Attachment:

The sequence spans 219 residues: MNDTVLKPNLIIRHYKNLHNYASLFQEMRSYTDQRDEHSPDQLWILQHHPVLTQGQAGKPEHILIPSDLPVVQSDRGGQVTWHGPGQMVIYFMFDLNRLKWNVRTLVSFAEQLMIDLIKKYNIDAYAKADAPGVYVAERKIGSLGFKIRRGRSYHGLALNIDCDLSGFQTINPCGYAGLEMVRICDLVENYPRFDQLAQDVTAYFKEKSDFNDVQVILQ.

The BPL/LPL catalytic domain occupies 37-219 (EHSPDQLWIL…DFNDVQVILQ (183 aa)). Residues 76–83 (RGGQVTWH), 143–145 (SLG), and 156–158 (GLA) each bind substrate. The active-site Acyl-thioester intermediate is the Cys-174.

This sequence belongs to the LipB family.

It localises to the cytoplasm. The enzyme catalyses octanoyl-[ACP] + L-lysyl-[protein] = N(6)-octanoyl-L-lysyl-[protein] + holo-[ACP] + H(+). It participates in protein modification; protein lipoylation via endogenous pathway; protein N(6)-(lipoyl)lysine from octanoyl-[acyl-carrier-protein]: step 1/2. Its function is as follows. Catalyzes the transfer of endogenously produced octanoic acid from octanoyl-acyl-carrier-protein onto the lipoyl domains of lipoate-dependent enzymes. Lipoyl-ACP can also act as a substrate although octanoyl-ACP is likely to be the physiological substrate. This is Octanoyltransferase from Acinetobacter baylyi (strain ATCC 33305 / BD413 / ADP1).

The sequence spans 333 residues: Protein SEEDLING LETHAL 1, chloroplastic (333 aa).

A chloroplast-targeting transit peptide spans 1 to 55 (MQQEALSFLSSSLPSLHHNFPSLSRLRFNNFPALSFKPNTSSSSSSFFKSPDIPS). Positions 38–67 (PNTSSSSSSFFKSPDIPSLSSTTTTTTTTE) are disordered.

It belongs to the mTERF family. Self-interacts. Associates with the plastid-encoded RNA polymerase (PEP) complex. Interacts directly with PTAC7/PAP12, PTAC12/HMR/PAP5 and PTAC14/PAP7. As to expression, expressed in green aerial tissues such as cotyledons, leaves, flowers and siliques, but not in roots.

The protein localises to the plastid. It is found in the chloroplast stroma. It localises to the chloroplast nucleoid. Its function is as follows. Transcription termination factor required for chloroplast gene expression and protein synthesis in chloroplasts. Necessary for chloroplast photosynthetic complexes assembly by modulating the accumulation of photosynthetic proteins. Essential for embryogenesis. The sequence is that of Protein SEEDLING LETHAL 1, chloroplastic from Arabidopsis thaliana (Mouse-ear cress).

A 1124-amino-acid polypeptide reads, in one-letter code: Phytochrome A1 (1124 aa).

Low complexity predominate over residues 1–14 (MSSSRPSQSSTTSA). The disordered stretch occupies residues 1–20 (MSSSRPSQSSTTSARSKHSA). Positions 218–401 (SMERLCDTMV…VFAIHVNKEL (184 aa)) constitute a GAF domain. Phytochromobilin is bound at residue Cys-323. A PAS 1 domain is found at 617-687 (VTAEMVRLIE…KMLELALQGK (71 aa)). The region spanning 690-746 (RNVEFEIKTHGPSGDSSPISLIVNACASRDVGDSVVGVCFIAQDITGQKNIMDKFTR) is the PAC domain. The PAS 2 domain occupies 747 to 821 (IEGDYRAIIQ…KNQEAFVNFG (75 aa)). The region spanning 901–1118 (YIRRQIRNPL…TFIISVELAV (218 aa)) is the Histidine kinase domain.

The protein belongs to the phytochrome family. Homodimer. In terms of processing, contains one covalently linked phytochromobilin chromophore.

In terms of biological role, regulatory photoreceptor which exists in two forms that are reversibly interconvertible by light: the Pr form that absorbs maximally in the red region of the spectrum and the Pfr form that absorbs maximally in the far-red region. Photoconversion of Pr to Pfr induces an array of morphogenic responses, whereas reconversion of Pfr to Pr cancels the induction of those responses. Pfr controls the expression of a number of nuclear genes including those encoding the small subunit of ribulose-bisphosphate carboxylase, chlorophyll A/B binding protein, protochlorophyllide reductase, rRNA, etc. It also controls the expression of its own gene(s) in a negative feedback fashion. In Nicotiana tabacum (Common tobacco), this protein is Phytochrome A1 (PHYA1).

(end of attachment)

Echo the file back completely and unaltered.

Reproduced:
The sequence spans 219 residues: MNDTVLKPNLIIRHYKNLHNYASLFQEMRSYTDQRDEHSPDQLWILQHHPVLTQGQAGKPEHILIPSDLPVVQSDRGGQVTWHGPGQMVIYFMFDLNRLKWNVRTLVSFAEQLMIDLIKKYNIDAYAKADAPGVYVAERKIGSLGFKIRRGRSYHGLALNIDCDLSGFQTINPCGYAGLEMVRICDLVENYPRFDQLAQDVTAYFKEKSDFNDVQVILQ.

The BPL/LPL catalytic domain occupies 37-219 (EHSPDQLWIL…DFNDVQVILQ (183 aa)). Residues 76–83 (RGGQVTWH), 143–145 (SLG), and 156–158 (GLA) each bind substrate. The active-site Acyl-thioester intermediate is the Cys-174.

This sequence belongs to the LipB family.

It localises to the cytoplasm. The enzyme catalyses octanoyl-[ACP] + L-lysyl-[protein] = N(6)-octanoyl-L-lysyl-[protein] + holo-[ACP] + H(+). It participates in protein modification; protein lipoylation via endogenous pathway; protein N(6)-(lipoyl)lysine from octanoyl-[acyl-carrier-protein]: step 1/2. Its function is as follows. Catalyzes the transfer of endogenously produced octanoic acid from octanoyl-acyl-carrier-protein onto the lipoyl domains of lipoate-dependent enzymes. Lipoyl-ACP can also act as a substrate although octanoyl-ACP is likely to be the physiological substrate. This is Octanoyltransferase from Acinetobacter baylyi (strain ATCC 33305 / BD413 / ADP1).

The sequence spans 333 residues: Protein SEEDLING LETHAL 1, chloroplastic (333 aa).

A chloroplast-targeting transit peptide spans 1 to 55 (MQQEALSFLSSSLPSLHHNFPSLSRLRFNNFPALSFKPNTSSSSSSFFKSPDIPS). Positions 38–67 (PNTSSSSSSFFKSPDIPSLSSTTTTTTTTE) are disordered.

It belongs to the mTERF family. Self-interacts. Associates with the plastid-encoded RNA polymerase (PEP) complex. Interacts directly with PTAC7/PAP12, PTAC12/HMR/PAP5 and PTAC14/PAP7. As to expression, expressed in green aerial tissues such as cotyledons, leaves, flowers and siliques, but not in roots.

The protein localises to the plastid. It is found in the chloroplast stroma. It localises to the chloroplast nucleoid. Its function is as follows. Transcription termination factor required for chloroplast gene expression and protein synthesis in chloroplasts. Necessary for chloroplast photosynthetic complexes assembly by modulating the accumulation of photosynthetic proteins. Essential for embryogenesis. The sequence is that of Protein SEEDLING LETHAL 1, chloroplastic from Arabidopsis thaliana (Mouse-ear cress).

A 1124-amino-acid polypeptide reads, in one-letter code: Phytochrome A1 (1124 aa).

Low complexity predominate over residues 1–14 (MSSSRPSQSSTTSA). The disordered stretch occupies residues 1–20 (MSSSRPSQSSTTSARSKHSA). Positions 218–401 (SMERLCDTMV…VFAIHVNKEL (184 aa)) constitute a GAF domain. Phytochromobilin is bound at residue Cys-323. A PAS 1 domain is found at 617-687 (VTAEMVRLIE…KMLELALQGK (71 aa)). The region spanning 690-746 (RNVEFEIKTHGPSGDSSPISLIVNACASRDVGDSVVGVCFIAQDITGQKNIMDKFTR) is the PAC domain. The PAS 2 domain occupies 747 to 821 (IEGDYRAIIQ…KNQEAFVNFG (75 aa)). The region spanning 901–1118 (YIRRQIRNPL…TFIISVELAV (218 aa)) is the Histidine kinase domain.

The protein belongs to the phytochrome family. Homodimer. In terms of processing, contains one covalently linked phytochromobilin chromophore.

In terms of biological role, regulatory photoreceptor which exists in two forms that are reversibly interconvertible by light: the Pr form that absorbs maximally in the red region of the spectrum and the Pfr form that absorbs maximally in the far-red region. Photoconversion of Pr to Pfr induces an array of morphogenic responses, whereas reconversion of Pfr to Pr cancels the induction of those responses. Pfr controls the expression of a number of nuclear genes including those encoding the small subunit of ribulose-bisphosphate carboxylase, chlorophyll A/B binding protein, protochlorophyllide reductase, rRNA, etc. It also controls the expression of its own gene(s) in a negative feedback fashion. In Nicotiana tabacum (Common tobacco), this protein is Phytochrome A1 (PHYA1).